|University of Colorado at Boulder|
Recent technological advances in directional drilling and hydraulic fracturing have increased oil and gas operations in populated areas. As of 2013, 15 million people in the United States live within a mile of a well drilled since the year 2000 (Russell Gold “Energy Boom Puts Wells in America’s Backyards”, The Wall Street Journal 2013). As with any industrial activity, upstream oil and gas operations have many hazards, which may negatively impact the health of industry workers and nearby communities.
The Colorado School of Public Health, University of Colorado and the Getches-Wilkinson Center for Natural Resources, Energy, and the Environment developed this public health page with funds from the Research Partnership to Secure Energy for America’s (RPSEA) Environmental Friendly Drilling (EFD) Program. This page highlights potential public health effects of upstream oil and gas development. It also summarizes best management practices (BMPs) and innovative technologies that have the potential to minimize negative health effects and maximize societal benefits associated with oil and natural gas development. Field testing and consistent monitoring of BMPs and innovative technologies may be necessary to ensure that they are operating as intended and truly minimizing hazards. This point is illustrated by the recent discovery of unintended volatile organic compound emissions from tanks equipped with vapor control systems (http://www2.epa.gov/enforcement/noble-energy-inc-settlement). Currently, there are more than 250 BMPs related to pubic health in our searchable database. For information on the laws intended to protect public health, please see the Law and Policy pages and the LawAtlas comparative law database.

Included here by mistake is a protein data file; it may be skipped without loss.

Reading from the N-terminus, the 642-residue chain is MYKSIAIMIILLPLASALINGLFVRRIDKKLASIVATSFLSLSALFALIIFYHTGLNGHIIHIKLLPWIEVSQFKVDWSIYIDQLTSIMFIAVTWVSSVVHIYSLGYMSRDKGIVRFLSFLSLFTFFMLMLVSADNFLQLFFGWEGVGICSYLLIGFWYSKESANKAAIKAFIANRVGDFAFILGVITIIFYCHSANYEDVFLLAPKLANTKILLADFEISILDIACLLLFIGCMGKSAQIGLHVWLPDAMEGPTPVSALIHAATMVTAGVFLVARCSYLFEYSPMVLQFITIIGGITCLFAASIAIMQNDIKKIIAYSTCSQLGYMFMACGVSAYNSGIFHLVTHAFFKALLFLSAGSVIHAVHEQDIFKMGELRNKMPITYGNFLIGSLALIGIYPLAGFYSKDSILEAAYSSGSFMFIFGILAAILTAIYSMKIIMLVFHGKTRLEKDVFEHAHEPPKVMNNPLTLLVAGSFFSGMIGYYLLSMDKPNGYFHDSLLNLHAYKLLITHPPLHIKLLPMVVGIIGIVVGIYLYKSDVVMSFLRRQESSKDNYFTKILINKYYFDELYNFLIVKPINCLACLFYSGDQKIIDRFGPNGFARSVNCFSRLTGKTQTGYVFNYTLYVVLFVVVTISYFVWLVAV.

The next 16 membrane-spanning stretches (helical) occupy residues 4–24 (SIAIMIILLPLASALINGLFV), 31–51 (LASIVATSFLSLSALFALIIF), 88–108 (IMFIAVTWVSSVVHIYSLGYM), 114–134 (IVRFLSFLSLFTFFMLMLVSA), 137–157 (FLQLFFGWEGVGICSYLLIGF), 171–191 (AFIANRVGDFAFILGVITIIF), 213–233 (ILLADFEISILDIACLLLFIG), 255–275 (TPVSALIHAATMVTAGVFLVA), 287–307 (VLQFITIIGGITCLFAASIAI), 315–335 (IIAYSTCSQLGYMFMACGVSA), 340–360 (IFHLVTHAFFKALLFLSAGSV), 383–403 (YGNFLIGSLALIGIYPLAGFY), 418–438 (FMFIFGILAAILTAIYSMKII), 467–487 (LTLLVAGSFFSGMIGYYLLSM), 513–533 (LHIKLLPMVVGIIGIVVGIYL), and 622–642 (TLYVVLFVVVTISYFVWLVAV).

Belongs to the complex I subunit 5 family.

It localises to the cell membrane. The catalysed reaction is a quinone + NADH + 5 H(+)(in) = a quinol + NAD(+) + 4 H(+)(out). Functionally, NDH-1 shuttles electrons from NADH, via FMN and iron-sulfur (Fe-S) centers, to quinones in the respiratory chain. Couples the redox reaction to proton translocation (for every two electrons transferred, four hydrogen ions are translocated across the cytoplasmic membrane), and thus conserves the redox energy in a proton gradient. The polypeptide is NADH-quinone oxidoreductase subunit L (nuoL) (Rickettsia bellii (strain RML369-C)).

Last substantive additions to Public Health pages: 07/02/2018